The PAF humbucker is really sensitive to your pick attack, which we like a little more for vintage playing styles, and less in a modern context. This also makes it a better fit for lead guitar players and gives you some really satisfying responses when you have a compressor on.
It comes in a neck and bridge version, where the bridge version is a little hotter with some added output.
While it's most at home in a blues or classic rock context, DiMarzio's PAF series can handle a lot of different sounds and rigs without feeling totally out of place.
You'll get some versatility and a break from DiMarzio's traditionally modern design.
Manufacturer Page: PAF 36th Anniversary
IDEAL FOR: Versatile playing styles, blues, and classic rock
Medium to High
- Good for getting a sweeter and bluesier tone
- Sounds particularly good at the bridge position
- Can handle well in both modern and vintage playing styles
- Silver cover looks great
- Lots of midrange emphasis
- None for the price
4. DiMarzio Evolution Neck and Bridge Humbucker
The DiMarzio Evolution humbucker was originally a Steve Vai signature design, developed with a version for the neck and bridge. We like it a little more at the bridge since it's a ceramic magnet, which produces a warm and smooth tone.
At the same time, it's a rich and responsive pickup that really pushes out harmonics and emphasizes the movement and pick scrapes from your right hand.
It can handle a wide range of styles, but we'd still call it a more modern pickup design, as it tests particularly well with high gain levels and heavy distortion.
Manufacturer Page: DiMarzio Evolution Neck
IDEAL FOR: Smooth rhythm and modern playing styles
Smooth & Heavy
Medium to High
- Good fit for the neck or bridge
- Great for rich harmonics
- Steve Vai's brainchild
- Smooth even under a lot of distortion
- Price point is decent
- None for the price
There are a ton of DiMarzio humbuckers that we didn't highlight (only four in the above sections) for various reasons. Here are a few that we think are worthy of mention, even without making our top four.
Reason it Missed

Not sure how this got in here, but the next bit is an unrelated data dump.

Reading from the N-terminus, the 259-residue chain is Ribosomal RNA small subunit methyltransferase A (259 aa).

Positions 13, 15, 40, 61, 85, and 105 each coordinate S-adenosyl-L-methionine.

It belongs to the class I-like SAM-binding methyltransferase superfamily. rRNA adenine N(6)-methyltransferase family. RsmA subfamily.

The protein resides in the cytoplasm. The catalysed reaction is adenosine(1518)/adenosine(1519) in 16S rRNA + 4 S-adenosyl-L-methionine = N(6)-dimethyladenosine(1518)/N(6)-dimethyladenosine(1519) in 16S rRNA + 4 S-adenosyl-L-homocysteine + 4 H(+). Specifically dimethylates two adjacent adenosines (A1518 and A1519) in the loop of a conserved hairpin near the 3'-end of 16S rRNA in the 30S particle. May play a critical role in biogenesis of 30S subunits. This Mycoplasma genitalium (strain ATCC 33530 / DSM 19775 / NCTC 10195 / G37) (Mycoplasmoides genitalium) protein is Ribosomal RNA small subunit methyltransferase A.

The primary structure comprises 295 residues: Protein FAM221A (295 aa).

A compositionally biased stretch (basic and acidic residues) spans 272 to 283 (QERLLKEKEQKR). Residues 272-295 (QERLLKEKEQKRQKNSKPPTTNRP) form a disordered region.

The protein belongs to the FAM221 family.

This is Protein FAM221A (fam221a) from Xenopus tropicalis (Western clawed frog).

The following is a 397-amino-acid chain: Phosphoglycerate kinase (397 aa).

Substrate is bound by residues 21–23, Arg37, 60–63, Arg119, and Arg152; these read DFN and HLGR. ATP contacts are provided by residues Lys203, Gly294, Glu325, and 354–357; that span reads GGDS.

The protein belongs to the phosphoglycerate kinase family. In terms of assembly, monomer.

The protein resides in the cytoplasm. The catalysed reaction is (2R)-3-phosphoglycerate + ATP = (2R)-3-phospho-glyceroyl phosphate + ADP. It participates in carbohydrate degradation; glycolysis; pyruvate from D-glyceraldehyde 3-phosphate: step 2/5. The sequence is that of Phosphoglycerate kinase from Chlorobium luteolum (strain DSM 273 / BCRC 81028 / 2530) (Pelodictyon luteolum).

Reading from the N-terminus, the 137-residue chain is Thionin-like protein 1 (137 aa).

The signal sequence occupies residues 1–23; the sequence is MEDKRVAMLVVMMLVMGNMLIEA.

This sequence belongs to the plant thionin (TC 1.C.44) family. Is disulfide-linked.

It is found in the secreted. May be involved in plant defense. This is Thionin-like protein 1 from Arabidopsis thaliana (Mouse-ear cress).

Didn't test, little secondhand information
Expensive, gimmicky aesthetics
Less relevance, 7-string only
Didn't beat out the Evolution
Didn't test, little secondhand information
The DiMarzio Tone Profile
DiMarzio pickups tend to lean modern in their tone and are particularly well-liked by technical players, as you can already tell if you looked at the artist list we linked to earlier. However, humbuckers like the PAF and Evolution models can do a good job of keeping a foot in both modern and vintage tone camps, thus giving you some added flexibility.
Handling Clean Tones
In DiMarzio humbuckers, clean tones are richer with more harmonic emphasis which seems to give things like pick scrapes some added aggression. Output is higher, which means we had an easier time getting tube amps to "break up" simply by turning up gain, preamp volume, or even just picking harder.
You can tell that DiMarzio is thinking about distortion when designing their humbucker sets. Almost all of them (at least the ones we've used) seem to have a really good relationship with high gain and saturated distortion levels. This is what makes them a better fit for modern playing styles.
We especially like them with fuzz pedals, and modern distortion pedals like the Empress Heavy.
Even with really high gain, notes sound clear and distinct, with plenty of sustain and the continued prevalence of rich harmonics.
With Tube Amps